What do you call?

I just watched a video tape "Thunder on the Rails" and had a question about the thing that they used to turn a locomotive around. I thought it was a
Gallows Turntable, but they called it a 'turnstile'. I had never heard that word used in this context. Has anyone?
Frank Rosenbaum
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about
that
I've never heard it called a turnstile...normally they're just called a turntable.
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Frank Rosenbaum wrote:

IMO, the script writer didn't know the correct term, and the script editor didn't realise it was wrong, so didn't llok for the right word. Happens a lot with obsolescent technologies - e.g., pretty well everybody who isn't a rail fan calls a tender a "coal car."
HTH
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On Fri, 09 Sep 2005 18:48:51 -0400, Wolf Kirchmeir wrote:

I thought that was required terminology on eBay?
--
Steve

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'Turntable' is the generic term, 'Gallows turntable' is the term for a particular design of t.t. Regards, Bill.

about
that
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wrote:

Russell Crowe put it pretty succinctly a while back. When asked if "Master and Commander" was historically accurate, of it it was just "Hollywood", he replied that it was entertainment, and that if you wanted historical accuracy, you needed to go to the library.
In other words. movies are the same as the mass news media in that you can't put any stock in what they say. They don't have a clue --AND-- they don't care. Remember in "Back to the Future" when Dr. Brown and Marty McFly kept saying jiggahertz instead of gigahertz?
A stile is a narrow opening, typically in a fence, that will permit the passage of a single animal, usually after a toll has been paid, or for purposes of loading them onto a wagon or truck. A turn - stile is an evolution of the stile having a set of arms projecting radially from a rotable hub. It is typically used to permit the passage of a single individual at a time, and is most often seen in theaters, and subway and bus depots. It is that thing you drop the coins into and then walk through.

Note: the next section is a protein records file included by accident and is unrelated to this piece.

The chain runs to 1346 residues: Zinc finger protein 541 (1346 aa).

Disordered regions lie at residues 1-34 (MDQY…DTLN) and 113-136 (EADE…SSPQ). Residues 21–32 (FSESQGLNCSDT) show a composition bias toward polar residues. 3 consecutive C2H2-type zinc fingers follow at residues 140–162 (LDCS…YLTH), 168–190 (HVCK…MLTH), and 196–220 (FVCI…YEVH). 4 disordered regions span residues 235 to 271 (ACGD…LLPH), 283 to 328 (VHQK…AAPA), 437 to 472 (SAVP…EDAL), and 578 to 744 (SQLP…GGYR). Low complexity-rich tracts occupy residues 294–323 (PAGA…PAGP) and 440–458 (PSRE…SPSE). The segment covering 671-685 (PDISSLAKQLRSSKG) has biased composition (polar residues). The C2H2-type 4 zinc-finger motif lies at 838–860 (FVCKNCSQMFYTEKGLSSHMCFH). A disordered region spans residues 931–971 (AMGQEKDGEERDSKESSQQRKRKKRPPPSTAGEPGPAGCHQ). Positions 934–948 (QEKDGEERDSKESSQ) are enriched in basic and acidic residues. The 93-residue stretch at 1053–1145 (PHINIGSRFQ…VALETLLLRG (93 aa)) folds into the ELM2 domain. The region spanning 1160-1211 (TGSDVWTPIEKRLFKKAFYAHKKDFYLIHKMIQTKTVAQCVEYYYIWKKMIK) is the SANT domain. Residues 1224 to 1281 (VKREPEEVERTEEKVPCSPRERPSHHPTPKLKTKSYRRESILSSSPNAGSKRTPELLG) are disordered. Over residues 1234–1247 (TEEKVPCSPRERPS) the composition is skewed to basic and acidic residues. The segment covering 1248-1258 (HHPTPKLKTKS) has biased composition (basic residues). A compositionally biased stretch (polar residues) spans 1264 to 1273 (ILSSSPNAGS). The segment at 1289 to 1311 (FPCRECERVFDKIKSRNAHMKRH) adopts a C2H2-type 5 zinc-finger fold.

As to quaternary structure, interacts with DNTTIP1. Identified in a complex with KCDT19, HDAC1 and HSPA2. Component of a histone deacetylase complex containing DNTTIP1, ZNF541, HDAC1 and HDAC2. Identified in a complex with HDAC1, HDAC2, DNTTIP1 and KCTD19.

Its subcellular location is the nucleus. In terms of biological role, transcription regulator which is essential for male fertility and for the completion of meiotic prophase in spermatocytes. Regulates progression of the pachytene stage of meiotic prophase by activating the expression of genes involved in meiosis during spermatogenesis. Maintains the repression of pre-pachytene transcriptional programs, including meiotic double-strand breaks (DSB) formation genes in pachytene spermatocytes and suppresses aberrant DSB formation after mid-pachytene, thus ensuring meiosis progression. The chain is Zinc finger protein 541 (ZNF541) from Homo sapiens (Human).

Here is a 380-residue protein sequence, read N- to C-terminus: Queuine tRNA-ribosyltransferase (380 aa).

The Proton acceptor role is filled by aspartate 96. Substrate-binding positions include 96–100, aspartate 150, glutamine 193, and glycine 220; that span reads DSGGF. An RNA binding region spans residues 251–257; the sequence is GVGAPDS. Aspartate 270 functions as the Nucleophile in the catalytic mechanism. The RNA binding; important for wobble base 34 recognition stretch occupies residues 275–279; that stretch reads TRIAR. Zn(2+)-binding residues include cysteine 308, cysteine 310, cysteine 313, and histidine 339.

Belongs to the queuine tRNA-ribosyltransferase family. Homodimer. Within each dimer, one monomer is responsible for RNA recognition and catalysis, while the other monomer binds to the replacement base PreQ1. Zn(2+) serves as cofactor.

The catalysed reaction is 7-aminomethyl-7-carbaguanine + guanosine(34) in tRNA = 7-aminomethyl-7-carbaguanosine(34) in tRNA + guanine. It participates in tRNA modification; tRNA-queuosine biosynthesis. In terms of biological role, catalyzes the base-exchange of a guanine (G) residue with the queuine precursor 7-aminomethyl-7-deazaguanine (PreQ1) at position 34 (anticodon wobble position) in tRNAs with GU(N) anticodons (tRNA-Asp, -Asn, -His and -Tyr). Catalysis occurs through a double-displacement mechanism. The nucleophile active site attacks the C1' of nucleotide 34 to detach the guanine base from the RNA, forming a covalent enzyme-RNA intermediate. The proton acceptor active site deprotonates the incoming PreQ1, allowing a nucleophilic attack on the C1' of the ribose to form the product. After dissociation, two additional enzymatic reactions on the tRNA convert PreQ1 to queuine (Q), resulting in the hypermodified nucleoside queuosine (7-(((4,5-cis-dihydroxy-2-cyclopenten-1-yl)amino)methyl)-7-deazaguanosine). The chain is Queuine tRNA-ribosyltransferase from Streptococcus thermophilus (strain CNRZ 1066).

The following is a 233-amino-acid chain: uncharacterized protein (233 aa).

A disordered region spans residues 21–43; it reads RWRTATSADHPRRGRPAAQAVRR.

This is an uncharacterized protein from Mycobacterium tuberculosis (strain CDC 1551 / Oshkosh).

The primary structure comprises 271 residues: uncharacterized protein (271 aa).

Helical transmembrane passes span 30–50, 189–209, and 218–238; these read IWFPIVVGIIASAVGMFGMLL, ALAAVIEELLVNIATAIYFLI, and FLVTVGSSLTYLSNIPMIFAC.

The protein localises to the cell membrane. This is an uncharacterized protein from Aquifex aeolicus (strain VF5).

A turn - table is the thing that locomotives are turned on. A gallows turntable is one that is built like an inside-out suspension bridge, or perhaps half a suspension bridge. It has a tower at the center, which acts as the anchor for the cable stays, which hold the structure together and support the weight.
Just ignore the dialog and enjoy the action.
Froggy,
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What you describe is not a suspension design. You got it right in your last sentence; it's a cable-stayed design.
I'd never heard the term "gallows" turntable. Thanks for that.
-- Bill McC.
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A stile can also be an arrangement of steps on either side of a fence so that humans can easily climb over but domestic animals cannot. However, in this case, there is no way that this arrangement can be made into a turnstile. Regards, Bill.

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Commander" was historically accurate< It depends what you mean by accurate. If you mean did that English ship chase that French ship then I would say Hollywood. If you mean were sailing ships at that time in history as portrayed by the movie then I would consider it better than most. I learned much about ships from the Hornblower series and could even name ropes and sails when I was very young. And for the most part very accurately.
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Froggy @ thepond..com, In a message on Sat, 10 Sep 2005 14:47:31 GMT, wrote :
about
that
and
replied that
needed to go to
can't put any
Remember in
instead of
jiggaWATTs vs gigaWATTS, 3.3 gigaWATTS to be exact.
passage of a
loading them
radially
individual
It is that
bridge, or
as the
the weight.
\/ Robert Heller ||InterNet: snipped-for-privacy@cs.umass.edu http://vis-www.cs.umass.edu/~heller || snipped-for-privacy@deepsoft.com http://www.deepsoft.com /\FidoNet: 1:321/153
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Hey Robert,
Did you REALLY need to quote EVERYTHING, just to insert your one line comment smack dab in the middle? Talk about an annoying form of posting...
Jeff
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